Tuesday, November 3, 2015

On "Be Kind", and Other Bull****

Person A: [Something racist, intentionally so or not.]
Person B: Hey!! Hearing that racist bullshit hurts me!!  Stop it!!!
Person C: Gosh, Person B, why couldn't you be KIND in how you said that?

Person A: [Hits someone with their car, intentionally or not.]
Person B: Hey!!  You just hit me with your car, and... shit, this hurts, look, my leg is broken!!  Stop the car!!!
Person C: Gosh, Person B, why couldn't you be KIND in how you said that?

This is an expression of White fragility, which can take many forms.  Person C could also say, "Why are you tearing that driver to shreds?", or crack a joke that Person B is supposed to laugh at, despite the pain she's in (followed by a smiley face), or--here's the kicker--say "How dare you bring race into this?"  In my metaphor, that would be "How dare you bring her driving skills into this?"

White people, we *have* to get tougher.  We have to learn to bear the discomfort of race-related criticism, and challenge ourselves to consider--no matter how someone informs us of the fact--that if we're being criticized, we should focus on apologizing for and learning from our words and actions, and not on the manner in which we're being educated.  Here are some tips that have helped me work through the discomfort when I've been called in on things:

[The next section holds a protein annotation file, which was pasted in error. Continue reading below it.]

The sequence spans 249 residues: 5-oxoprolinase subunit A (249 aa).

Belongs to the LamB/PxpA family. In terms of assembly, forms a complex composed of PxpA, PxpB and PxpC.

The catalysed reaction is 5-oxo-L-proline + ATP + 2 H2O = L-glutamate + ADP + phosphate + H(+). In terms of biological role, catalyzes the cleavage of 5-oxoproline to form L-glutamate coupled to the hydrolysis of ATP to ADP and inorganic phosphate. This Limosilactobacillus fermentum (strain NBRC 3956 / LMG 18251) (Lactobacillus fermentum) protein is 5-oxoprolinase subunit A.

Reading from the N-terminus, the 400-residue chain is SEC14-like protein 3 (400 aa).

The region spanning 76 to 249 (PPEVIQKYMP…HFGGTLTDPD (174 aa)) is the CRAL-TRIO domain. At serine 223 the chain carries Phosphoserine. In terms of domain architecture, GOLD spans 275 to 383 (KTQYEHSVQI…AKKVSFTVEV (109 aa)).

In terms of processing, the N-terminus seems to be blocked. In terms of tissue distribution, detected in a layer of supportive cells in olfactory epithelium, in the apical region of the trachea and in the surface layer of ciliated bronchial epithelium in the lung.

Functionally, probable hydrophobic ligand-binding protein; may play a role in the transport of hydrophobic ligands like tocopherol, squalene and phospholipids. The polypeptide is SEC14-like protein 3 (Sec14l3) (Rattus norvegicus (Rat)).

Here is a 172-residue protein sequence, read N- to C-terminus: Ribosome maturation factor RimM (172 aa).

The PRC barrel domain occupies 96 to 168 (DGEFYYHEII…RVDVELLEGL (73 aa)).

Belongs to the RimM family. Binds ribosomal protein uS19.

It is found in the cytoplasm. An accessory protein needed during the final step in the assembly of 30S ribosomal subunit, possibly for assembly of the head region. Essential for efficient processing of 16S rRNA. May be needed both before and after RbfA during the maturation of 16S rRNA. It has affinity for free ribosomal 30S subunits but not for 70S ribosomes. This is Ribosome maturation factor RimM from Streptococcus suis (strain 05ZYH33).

1. First, I take deep breaths, from my belly.  If I've been called on something in a public space, I try not to cry, lest my tears become a weapon (NB-I don't always succeed, more coming).  I try to get my throat to loosen up.
2. I remind myself that the person educating me is doing so at risk to him/herself.  I need to thank them for that.
3. I remind myself that White culture and White dominance WANT me to feel paralyzing, unproductive guilt and shame rather than a galvanizing desire to accept my imperfections, learn from them, and do better next time.
4. I say, "I'm sorry."  I do my homework.  And then I follow up with a more complete apology.

We've seen some great examples of this in recent days.  And some not-so-great.

I thought about ending with a funny GIF, but this really isn't funny.  This is about how we prioritize the pain experienced by human beings.  Studies have shown that White children as young as 7 believe that dark-skinned people are less susceptible to pain than White people and that White people feel less empathy for Black people experiencing pain than White people experiencing the same pain.  This translates directly into greater and better access to health care for White people.